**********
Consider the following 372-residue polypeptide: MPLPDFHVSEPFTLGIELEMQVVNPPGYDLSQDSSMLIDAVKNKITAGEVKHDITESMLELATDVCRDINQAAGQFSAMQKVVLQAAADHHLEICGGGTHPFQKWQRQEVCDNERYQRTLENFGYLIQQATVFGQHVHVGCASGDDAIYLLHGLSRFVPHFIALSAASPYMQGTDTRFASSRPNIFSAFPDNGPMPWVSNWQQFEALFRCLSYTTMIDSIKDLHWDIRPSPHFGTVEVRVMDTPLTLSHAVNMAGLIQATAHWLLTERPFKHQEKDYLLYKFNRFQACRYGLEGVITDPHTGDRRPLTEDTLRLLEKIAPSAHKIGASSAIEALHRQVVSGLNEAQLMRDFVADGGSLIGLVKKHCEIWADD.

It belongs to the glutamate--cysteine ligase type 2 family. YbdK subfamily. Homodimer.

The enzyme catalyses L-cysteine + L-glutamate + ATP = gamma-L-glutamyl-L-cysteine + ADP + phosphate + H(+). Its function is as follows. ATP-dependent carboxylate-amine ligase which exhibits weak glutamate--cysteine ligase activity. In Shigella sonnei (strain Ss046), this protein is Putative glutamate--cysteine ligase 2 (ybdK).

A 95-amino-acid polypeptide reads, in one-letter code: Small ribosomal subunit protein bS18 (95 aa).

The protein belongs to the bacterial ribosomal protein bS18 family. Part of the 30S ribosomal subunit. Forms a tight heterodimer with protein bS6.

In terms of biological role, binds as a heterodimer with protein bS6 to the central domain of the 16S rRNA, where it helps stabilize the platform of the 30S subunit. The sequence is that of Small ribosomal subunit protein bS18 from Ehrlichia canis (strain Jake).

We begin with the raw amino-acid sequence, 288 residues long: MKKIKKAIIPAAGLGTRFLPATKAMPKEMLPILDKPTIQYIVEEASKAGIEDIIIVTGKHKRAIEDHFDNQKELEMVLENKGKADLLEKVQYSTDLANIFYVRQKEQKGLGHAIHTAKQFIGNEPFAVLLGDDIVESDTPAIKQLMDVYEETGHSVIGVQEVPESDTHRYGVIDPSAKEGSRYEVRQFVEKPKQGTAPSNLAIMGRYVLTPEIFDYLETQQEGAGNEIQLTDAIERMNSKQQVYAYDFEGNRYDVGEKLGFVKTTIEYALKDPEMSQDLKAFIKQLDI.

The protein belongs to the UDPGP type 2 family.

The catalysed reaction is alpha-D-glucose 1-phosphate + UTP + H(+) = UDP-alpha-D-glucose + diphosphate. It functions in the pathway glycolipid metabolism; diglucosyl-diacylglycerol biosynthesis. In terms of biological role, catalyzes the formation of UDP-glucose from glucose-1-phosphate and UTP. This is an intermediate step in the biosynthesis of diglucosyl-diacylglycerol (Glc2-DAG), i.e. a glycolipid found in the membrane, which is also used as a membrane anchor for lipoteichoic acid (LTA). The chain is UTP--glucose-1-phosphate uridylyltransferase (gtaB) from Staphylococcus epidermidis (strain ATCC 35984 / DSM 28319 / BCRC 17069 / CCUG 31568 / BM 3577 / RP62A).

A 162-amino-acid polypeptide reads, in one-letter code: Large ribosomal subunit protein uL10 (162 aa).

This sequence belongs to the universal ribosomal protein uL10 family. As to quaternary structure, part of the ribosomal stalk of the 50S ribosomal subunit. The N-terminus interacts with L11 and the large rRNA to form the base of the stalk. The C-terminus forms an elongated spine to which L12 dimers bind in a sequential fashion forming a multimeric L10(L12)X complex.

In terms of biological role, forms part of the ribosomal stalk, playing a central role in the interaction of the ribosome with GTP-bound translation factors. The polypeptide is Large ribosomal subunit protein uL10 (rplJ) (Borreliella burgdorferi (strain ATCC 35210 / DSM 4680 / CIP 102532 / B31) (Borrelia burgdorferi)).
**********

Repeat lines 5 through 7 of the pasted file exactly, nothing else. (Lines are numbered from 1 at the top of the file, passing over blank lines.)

The protein belongs to the bacterial ribosomal protein bS18 family. Part of the 30S ribosomal subunit. Forms a tight heterodimer with protein bS6.

In terms of biological role, binds as a heterodimer with protein bS6 to the central domain of the 16S rRNA, where it helps stabilize the platform of the 30S subunit. The sequence is that of Small ribosomal subunit protein bS18 from Ehrlichia canis (strain Jake).

We begin with the raw amino-acid sequence, 288 residues long: MKKIKKAIIPAAGLGTRFLPATKAMPKEMLPILDKPTIQYIVEEASKAGIEDIIIVTGKHKRAIEDHFDNQKELEMVLENKGKADLLEKVQYSTDLANIFYVRQKEQKGLGHAIHTAKQFIGNEPFAVLLGDDIVESDTPAIKQLMDVYEETGHSVIGVQEVPESDTHRYGVIDPSAKEGSRYEVRQFVEKPKQGTAPSNLAIMGRYVLTPEIFDYLETQQEGAGNEIQLTDAIERMNSKQQVYAYDFEGNRYDVGEKLGFVKTTIEYALKDPEMSQDLKAFIKQLDI.